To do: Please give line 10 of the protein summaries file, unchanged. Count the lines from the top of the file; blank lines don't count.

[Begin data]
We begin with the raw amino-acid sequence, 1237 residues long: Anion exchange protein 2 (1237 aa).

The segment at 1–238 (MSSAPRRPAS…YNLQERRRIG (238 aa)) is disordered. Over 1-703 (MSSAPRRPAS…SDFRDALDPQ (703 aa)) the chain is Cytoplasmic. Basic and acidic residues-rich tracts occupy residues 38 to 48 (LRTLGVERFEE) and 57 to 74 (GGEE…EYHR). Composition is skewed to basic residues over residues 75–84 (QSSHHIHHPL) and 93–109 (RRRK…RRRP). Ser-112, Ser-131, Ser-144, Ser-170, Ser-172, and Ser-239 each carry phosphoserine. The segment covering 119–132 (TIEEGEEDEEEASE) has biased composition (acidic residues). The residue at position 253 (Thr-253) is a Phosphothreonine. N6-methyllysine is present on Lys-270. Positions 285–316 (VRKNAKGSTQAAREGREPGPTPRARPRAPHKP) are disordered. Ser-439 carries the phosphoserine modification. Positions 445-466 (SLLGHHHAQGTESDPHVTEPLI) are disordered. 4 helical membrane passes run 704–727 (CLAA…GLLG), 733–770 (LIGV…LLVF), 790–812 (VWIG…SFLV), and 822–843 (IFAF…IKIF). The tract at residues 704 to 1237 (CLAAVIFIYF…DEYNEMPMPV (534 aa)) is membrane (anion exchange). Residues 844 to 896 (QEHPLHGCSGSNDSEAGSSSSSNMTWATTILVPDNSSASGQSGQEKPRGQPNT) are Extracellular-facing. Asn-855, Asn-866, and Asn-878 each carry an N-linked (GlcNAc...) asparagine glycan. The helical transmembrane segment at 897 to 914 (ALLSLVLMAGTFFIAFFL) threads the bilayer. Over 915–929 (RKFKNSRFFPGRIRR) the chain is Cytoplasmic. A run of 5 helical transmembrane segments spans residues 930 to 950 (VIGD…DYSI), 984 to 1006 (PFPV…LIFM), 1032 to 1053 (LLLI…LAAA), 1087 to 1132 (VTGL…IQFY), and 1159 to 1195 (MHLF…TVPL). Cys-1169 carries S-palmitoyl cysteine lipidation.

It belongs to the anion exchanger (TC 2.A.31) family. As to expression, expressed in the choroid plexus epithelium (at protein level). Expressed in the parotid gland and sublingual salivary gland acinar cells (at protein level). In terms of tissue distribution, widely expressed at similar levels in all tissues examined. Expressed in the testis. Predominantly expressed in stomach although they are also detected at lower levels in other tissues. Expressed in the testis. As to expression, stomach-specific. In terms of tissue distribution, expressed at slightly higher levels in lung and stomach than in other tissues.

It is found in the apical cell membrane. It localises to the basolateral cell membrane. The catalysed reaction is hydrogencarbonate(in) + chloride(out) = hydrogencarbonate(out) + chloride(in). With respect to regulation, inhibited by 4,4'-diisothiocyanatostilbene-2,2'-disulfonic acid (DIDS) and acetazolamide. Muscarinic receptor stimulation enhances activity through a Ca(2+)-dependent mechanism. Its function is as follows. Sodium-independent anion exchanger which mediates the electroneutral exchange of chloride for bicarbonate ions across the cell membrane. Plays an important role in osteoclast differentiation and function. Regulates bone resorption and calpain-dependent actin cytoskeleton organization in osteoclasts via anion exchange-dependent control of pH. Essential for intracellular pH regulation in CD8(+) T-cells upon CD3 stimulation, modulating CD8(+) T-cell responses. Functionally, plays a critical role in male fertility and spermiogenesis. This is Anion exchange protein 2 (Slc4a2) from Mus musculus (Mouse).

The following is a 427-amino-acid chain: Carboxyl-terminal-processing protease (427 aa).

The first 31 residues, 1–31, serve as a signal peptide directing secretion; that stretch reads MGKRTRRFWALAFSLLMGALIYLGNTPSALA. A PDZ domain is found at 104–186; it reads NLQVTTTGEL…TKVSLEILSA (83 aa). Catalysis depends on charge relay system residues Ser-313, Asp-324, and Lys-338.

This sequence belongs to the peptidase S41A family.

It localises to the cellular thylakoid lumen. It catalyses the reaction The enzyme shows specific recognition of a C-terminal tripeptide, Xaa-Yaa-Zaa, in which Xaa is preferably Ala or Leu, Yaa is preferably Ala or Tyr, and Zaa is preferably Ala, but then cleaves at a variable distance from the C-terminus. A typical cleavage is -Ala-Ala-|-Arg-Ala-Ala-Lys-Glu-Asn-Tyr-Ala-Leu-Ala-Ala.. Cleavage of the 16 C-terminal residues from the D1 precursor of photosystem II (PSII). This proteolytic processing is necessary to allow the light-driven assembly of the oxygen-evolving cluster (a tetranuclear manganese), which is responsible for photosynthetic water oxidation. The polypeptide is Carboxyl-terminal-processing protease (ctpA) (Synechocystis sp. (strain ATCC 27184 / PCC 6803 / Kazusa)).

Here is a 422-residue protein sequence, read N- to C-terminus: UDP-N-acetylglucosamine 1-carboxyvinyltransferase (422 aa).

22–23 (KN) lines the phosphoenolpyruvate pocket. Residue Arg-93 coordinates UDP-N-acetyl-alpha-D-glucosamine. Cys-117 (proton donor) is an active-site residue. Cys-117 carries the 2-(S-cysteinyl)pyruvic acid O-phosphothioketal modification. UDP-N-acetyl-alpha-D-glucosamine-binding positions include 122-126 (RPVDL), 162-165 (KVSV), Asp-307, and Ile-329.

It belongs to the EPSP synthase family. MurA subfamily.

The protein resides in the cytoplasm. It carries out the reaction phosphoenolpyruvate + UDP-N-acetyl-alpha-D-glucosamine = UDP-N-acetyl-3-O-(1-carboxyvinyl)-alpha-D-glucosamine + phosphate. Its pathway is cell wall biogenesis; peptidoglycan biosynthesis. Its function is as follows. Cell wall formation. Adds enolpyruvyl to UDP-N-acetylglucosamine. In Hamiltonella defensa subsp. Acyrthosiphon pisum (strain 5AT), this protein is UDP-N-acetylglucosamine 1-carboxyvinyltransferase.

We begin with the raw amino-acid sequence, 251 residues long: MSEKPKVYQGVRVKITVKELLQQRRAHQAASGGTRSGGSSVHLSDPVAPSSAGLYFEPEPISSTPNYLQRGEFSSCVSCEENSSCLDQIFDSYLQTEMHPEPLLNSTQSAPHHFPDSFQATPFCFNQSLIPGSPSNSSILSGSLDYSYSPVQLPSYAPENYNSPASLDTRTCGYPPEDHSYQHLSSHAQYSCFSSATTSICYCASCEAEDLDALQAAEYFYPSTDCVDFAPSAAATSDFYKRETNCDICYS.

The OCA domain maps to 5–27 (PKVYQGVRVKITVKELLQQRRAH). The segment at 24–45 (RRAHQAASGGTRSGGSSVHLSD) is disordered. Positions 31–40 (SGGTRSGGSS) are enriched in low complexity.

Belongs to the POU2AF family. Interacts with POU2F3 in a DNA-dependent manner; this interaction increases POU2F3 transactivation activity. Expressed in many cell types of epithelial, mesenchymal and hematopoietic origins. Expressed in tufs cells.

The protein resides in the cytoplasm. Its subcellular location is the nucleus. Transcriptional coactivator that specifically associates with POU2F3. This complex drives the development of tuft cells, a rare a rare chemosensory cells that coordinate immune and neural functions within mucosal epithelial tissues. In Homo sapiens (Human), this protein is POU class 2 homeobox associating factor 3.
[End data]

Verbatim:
22–23 (KN) lines the phosphoenolpyruvate pocket. Residue Arg-93 coordinates UDP-N-acetyl-alpha-D-glucosamine. Cys-117 (proton donor) is an active-site residue. Cys-117 carries the 2-(S-cysteinyl)pyruvic acid O-phosphothioketal modification. UDP-N-acetyl-alpha-D-glucosamine-binding positions include 122-126 (RPVDL), 162-165 (KVSV), Asp-307, and Ile-329.